cessful, to draw Cuba into the community of republics freed from Spanish rule in Central and South America, because of unwillingness to have her become, like them, free soil; and subsequently the same influences planned and plotted and fought for Cuban annexation to the United States, either by conquest or by purchase, in order that she might thus be added to the slave-holding domain. On the other hand, the anti-slavery party, because of its abhorrence of these schemes, opposed the manifestation of what would have been a quite legitimate and benevolent interest in Cuban affairs. For forty years Cuba was a pawn in the game between these contending factions. Of course this issue was disposed of by the Civil War and the consequent abolition of slavery in the United States.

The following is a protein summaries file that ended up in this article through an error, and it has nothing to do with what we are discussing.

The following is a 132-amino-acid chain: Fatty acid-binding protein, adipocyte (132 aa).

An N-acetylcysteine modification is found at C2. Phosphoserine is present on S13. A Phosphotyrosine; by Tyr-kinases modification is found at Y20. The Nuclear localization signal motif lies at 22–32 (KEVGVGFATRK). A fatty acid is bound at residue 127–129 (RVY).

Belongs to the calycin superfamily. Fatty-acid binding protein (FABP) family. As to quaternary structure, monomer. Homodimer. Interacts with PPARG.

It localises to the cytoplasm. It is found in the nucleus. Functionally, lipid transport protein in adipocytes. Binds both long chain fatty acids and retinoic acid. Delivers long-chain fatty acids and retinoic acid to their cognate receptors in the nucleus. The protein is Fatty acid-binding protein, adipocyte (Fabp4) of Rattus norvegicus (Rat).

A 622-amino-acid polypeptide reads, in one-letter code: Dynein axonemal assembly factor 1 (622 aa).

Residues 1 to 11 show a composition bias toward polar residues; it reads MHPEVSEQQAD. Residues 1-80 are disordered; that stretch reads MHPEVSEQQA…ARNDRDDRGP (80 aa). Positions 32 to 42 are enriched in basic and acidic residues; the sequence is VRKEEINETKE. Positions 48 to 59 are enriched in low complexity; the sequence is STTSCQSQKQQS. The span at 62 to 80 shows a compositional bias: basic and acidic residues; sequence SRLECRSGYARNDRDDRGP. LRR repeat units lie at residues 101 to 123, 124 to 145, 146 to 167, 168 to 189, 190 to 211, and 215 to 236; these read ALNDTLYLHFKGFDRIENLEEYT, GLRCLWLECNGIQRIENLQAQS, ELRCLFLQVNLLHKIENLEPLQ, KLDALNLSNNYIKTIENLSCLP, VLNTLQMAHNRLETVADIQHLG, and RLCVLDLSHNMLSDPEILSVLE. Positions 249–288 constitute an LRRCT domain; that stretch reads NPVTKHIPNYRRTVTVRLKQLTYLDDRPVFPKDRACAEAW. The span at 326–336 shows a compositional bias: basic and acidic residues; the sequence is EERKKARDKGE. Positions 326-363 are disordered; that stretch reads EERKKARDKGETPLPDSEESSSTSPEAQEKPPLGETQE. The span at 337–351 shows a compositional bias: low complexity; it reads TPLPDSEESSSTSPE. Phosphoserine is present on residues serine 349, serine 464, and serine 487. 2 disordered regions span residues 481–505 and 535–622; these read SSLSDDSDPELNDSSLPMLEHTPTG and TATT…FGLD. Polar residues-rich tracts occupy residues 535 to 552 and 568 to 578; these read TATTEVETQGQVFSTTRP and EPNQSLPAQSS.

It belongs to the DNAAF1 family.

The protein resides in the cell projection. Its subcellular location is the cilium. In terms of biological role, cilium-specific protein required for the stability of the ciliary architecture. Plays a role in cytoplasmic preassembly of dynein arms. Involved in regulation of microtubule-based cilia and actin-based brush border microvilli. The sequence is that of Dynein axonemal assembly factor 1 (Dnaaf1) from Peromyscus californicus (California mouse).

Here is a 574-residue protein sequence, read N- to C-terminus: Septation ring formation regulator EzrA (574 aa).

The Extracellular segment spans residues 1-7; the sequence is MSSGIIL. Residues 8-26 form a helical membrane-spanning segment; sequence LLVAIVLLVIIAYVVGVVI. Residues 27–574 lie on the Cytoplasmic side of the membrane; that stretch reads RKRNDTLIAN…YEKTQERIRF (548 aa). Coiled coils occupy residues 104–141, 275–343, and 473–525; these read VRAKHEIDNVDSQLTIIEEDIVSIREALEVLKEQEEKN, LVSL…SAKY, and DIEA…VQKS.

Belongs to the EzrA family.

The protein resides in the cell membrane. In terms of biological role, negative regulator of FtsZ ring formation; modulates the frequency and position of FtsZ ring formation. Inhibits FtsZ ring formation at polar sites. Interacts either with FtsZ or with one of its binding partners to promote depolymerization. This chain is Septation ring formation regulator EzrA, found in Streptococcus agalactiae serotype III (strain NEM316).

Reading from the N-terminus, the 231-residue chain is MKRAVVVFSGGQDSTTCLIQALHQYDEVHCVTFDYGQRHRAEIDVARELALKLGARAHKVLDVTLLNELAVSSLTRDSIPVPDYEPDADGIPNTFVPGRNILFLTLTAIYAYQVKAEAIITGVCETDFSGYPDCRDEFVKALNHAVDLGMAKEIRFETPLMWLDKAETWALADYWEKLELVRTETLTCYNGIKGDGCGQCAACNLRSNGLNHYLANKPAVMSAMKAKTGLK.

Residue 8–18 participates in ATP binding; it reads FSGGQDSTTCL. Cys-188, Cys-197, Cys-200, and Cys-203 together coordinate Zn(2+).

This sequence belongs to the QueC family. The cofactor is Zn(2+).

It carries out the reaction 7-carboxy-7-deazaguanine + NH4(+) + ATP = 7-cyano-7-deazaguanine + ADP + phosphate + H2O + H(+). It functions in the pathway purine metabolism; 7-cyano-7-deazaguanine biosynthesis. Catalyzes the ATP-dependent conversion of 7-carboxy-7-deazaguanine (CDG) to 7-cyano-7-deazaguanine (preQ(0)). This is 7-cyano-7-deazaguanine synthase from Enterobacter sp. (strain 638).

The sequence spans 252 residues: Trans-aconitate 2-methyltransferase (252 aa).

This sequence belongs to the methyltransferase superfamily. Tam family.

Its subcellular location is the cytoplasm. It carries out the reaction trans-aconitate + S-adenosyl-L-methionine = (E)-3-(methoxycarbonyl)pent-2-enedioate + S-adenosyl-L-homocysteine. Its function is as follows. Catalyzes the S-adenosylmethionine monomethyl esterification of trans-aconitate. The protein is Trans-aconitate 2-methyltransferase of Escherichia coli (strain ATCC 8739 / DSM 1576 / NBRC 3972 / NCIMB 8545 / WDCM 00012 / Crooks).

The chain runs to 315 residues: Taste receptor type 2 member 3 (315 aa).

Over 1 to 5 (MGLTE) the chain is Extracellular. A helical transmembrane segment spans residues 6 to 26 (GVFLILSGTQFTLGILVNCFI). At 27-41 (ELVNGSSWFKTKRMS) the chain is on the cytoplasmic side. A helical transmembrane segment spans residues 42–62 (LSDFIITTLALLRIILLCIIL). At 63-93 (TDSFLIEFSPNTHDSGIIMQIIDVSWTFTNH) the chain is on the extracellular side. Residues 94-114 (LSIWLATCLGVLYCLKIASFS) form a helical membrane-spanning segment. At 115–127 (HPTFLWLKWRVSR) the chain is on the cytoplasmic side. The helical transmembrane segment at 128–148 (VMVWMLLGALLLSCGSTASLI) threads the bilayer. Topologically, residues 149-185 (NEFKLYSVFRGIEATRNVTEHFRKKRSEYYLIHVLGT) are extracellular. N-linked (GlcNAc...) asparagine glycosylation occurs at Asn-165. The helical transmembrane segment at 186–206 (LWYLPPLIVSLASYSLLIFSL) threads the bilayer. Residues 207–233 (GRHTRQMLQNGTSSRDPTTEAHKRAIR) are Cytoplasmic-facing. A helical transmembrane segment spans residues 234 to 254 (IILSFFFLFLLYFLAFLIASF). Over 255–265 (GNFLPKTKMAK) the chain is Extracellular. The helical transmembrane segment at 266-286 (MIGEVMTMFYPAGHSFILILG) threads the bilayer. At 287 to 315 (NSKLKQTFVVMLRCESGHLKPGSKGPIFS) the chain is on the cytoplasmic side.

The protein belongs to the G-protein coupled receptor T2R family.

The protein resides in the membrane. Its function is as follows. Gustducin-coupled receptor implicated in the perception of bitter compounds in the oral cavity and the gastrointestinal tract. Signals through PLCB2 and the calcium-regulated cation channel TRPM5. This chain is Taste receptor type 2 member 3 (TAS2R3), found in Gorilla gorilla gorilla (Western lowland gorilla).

Another issue was that of expansion. There was from the first a considerable party in the United States that favored the widest possible acquisition of territory, sometimes quite regardless of the means, and it early fixed upon Cuba as